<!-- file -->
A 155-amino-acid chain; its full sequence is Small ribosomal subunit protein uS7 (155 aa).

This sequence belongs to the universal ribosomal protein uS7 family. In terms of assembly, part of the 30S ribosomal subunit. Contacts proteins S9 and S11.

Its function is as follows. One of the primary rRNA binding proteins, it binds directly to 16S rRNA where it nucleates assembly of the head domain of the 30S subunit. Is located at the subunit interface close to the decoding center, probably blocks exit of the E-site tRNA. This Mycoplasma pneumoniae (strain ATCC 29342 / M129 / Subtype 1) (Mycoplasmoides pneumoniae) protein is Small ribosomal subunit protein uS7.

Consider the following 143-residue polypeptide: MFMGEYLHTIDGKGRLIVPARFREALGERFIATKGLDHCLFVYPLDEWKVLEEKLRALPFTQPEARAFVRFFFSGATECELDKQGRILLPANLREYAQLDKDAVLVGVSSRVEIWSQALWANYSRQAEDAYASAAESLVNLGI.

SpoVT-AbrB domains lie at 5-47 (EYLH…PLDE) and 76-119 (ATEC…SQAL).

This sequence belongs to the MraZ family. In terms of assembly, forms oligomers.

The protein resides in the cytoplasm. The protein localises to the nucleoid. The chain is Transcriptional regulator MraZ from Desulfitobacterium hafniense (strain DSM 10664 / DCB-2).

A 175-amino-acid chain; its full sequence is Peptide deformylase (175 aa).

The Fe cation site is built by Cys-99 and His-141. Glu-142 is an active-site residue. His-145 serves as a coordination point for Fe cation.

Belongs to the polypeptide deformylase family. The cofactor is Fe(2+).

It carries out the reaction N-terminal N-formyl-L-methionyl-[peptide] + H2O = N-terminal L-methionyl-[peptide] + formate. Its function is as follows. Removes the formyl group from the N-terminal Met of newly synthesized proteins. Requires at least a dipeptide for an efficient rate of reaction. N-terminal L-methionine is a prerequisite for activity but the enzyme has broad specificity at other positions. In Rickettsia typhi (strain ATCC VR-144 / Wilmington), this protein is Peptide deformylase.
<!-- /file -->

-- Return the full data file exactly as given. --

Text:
A 155-amino-acid chain; its full sequence is Small ribosomal subunit protein uS7 (155 aa).

This sequence belongs to the universal ribosomal protein uS7 family. In terms of assembly, part of the 30S ribosomal subunit. Contacts proteins S9 and S11.

Its function is as follows. One of the primary rRNA binding proteins, it binds directly to 16S rRNA where it nucleates assembly of the head domain of the 30S subunit. Is located at the subunit interface close to the decoding center, probably blocks exit of the E-site tRNA. This Mycoplasma pneumoniae (strain ATCC 29342 / M129 / Subtype 1) (Mycoplasmoides pneumoniae) protein is Small ribosomal subunit protein uS7.

Consider the following 143-residue polypeptide: MFMGEYLHTIDGKGRLIVPARFREALGERFIATKGLDHCLFVYPLDEWKVLEEKLRALPFTQPEARAFVRFFFSGATECELDKQGRILLPANLREYAQLDKDAVLVGVSSRVEIWSQALWANYSRQAEDAYASAAESLVNLGI.

SpoVT-AbrB domains lie at 5-47 (EYLH…PLDE) and 76-119 (ATEC…SQAL).

This sequence belongs to the MraZ family. In terms of assembly, forms oligomers.

The protein resides in the cytoplasm. The protein localises to the nucleoid. The chain is Transcriptional regulator MraZ from Desulfitobacterium hafniense (strain DSM 10664 / DCB-2).

A 175-amino-acid chain; its full sequence is Peptide deformylase (175 aa).

The Fe cation site is built by Cys-99 and His-141. Glu-142 is an active-site residue. His-145 serves as a coordination point for Fe cation.

Belongs to the polypeptide deformylase family. The cofactor is Fe(2+).

It carries out the reaction N-terminal N-formyl-L-methionyl-[peptide] + H2O = N-terminal L-methionyl-[peptide] + formate. Its function is as follows. Removes the formyl group from the N-terminal Met of newly synthesized proteins. Requires at least a dipeptide for an efficient rate of reaction. N-terminal L-methionine is a prerequisite for activity but the enzyme has broad specificity at other positions. In Rickettsia typhi (strain ATCC VR-144 / Wilmington), this protein is Peptide deformylase.